When Freda and Mrs. Laughlin took Beatrice to church with them, people crowded around to get a glimpse of her. Some even wanted to touch her, believing it would bring them luck. They asked her such questions as if she had ever been married or if she had ever seen a ghost. She smiled politely and sought her mother’s hand to guide her away from them.

She sat through the long, dry sermon without moving and when it was over and time to go home, the minister made a special point of speaking to her personally.

“I’ve heard so much about you,” he said, bending over and taking her hand in his. “You’re already quite a well-known personage in these parts.”

For the sake of Christ, then, I am content with weaknesses, insults, hardships, persecutions, and calamities,” she said. “For when I am weak, then I am strong.”

The minister looked amazed, as if a dog had spoken to him. “Well, my goodness!” he said. “She certainly knows her scripture, doesn’t she? I wonder if she has any notion of what she’s saying!”

“Well, of course she does!” Freda said. “She’s not a talking parrot!”

When they got home, Beatrice said, “I don’t want to go to church anymore. The whole places reeks of vanity and hypocrisy. I can find out what I need to know from reading the Bible.”

Not long after, Burl received a surprising letter from the State Board of Education. Every child in the state, the letter read, was required by law to attend school, public or otherwise. Since he had a daughter, or ward, at the age of six years, by the name of Beatrice Laughlin, he was forthwith required to see that she was enrolled in a certified institution of learning. If the aforementioned Beatrice Laughlin, age six, was not forthwith enrolled in a certified institution of learning, appropriate measures would be taken that might include removal of the child from her home and placement in a state-run institution.

“They can’t do this, can they?” he said weakly as he handed the letter to Freda.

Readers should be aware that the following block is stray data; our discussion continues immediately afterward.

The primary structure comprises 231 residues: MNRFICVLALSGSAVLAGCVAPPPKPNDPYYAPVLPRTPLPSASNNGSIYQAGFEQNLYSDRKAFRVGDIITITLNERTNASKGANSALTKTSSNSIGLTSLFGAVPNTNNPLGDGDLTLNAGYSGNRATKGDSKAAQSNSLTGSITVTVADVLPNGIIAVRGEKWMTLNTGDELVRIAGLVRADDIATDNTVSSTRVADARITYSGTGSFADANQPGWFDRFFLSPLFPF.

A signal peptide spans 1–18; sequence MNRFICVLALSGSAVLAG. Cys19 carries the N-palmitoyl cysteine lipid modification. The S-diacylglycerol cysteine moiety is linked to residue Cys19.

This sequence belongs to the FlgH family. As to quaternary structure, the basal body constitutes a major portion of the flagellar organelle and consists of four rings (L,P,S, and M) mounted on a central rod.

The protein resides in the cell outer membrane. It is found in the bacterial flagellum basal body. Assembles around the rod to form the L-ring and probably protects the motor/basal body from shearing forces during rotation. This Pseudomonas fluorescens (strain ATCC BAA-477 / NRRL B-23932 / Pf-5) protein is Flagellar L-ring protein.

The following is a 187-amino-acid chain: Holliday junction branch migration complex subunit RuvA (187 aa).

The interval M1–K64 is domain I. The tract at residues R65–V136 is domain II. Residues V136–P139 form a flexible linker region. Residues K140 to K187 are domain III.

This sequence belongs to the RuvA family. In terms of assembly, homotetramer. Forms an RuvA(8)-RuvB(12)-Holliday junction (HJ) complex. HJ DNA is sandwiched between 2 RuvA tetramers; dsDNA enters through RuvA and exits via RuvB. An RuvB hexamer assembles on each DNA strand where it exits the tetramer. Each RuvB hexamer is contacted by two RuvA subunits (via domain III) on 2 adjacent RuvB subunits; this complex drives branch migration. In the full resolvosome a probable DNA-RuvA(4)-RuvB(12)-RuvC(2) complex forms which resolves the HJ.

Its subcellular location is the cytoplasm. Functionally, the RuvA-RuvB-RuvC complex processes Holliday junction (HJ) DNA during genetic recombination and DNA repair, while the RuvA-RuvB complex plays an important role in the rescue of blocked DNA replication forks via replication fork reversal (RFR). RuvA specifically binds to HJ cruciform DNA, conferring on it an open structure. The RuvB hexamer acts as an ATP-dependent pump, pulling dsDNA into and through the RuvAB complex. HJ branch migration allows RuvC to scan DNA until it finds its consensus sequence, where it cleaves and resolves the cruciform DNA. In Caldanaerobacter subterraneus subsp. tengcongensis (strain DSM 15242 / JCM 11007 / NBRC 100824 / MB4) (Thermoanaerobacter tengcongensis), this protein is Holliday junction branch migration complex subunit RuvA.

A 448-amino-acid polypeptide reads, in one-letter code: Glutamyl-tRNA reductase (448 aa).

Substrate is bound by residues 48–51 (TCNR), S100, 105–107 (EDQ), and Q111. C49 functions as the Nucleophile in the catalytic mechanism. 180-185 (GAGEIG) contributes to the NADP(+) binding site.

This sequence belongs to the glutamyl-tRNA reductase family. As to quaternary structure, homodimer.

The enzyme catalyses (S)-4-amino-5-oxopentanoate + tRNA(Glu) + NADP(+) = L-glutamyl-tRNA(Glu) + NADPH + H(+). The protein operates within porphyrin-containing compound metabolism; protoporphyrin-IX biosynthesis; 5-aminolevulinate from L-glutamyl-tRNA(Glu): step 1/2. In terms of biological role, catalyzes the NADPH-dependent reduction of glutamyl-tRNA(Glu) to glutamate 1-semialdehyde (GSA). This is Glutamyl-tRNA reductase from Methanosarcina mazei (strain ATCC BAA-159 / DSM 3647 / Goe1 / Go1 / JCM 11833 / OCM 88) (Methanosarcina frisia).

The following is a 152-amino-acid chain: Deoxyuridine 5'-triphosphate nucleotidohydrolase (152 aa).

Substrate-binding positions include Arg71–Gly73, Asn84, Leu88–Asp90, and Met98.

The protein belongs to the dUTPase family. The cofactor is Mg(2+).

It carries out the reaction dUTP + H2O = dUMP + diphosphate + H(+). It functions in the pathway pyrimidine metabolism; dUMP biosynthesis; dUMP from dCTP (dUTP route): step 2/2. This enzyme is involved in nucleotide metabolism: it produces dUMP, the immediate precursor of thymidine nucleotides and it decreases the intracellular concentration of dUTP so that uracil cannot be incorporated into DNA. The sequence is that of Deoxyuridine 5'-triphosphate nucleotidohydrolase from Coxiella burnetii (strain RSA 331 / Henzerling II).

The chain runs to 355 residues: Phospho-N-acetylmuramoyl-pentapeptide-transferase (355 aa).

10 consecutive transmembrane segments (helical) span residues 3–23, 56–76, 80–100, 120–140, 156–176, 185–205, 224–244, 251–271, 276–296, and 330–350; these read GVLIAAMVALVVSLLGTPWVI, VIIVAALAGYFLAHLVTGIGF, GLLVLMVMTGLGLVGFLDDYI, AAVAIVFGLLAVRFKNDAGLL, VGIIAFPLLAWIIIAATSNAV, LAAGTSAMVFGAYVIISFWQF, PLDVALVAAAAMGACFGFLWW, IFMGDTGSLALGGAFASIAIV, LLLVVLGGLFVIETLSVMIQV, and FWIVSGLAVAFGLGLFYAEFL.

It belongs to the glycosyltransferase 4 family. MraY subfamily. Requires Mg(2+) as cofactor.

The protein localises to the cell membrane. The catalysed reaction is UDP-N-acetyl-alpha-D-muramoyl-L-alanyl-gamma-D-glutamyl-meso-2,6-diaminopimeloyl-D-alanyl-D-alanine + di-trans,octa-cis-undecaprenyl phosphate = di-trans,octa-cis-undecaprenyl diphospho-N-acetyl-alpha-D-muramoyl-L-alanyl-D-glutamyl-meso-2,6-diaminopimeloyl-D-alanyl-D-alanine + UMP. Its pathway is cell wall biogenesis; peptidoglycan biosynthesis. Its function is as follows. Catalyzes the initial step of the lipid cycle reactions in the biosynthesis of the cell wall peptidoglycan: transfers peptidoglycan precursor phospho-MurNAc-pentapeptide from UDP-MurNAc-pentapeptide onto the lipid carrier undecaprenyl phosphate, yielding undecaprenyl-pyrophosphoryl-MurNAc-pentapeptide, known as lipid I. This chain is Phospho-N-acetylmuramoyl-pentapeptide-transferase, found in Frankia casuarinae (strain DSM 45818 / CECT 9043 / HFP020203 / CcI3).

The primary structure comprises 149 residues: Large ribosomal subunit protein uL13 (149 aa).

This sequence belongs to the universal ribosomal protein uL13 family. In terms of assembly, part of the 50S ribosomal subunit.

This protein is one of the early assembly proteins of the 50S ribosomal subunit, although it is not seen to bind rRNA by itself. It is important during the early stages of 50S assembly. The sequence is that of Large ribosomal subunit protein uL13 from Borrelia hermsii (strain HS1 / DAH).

“She can’t go to school,” Freda wailed as she read the letter. “She’s too tiny and frail. The other kids would grind her under their heels.”

“She’s not going if we say she’s not going,” Mrs. Laughlin said. “She can learn everything she needs to know right here. If she needs a special kind of arithmetic book or something, we’ll get it for her.”

“Yes, we can teach her everything,” Freda said, sniffling.

The next day Burl took Beatrice to see the schoolhouse. He told her about the letter he received that said she had to go to school with other children her age.

“Wouldn’t you like to go to school?” he asked.

“I’m not going,” she said, “and there’s an end to it. I’ll bet I can already read and write better than anybody there, including the teachers.”

“That may be true,” he said, “but it’s always best to be humble in all things.”

“Don’t you think I know that?” she said.

Two days later there was a terrific thunderstorm in the night. Lightning struck the schoolhouse, setting it ablaze. All was lost. School was suspended until such time as a suitable alternative place of learning could be found. No other property besides the school was damaged or destroyed.

A couple weeks after the schoolhouse fire, one of the boarders, a man named Helmut Bloodsaw, was trying to run away without paying his back rent. He had stolen some food from the kitchen, along with twelve dollars in cash, and was leaving by the back door at one o’clock in the morning. Beatrice had the feeling that something was wrong in the house and got out of bed. She saw the man from the window of her upstairs room and shot him in the leg as he crossed the back yard. He wasn’t able to go any farther. He lay there and screamed, rousing the neighbors and causing the dogs to bark.

“How did you, a child, happen to have a gun?” the sheriff asked Beatrice when he came to investigate the incident.

“It was my papa’s gun,” she said.

“I didn’t know she knew I had it,” Burl said.

“How did you know your papa had a gun and how did you know where to find it?” the sheriff asked.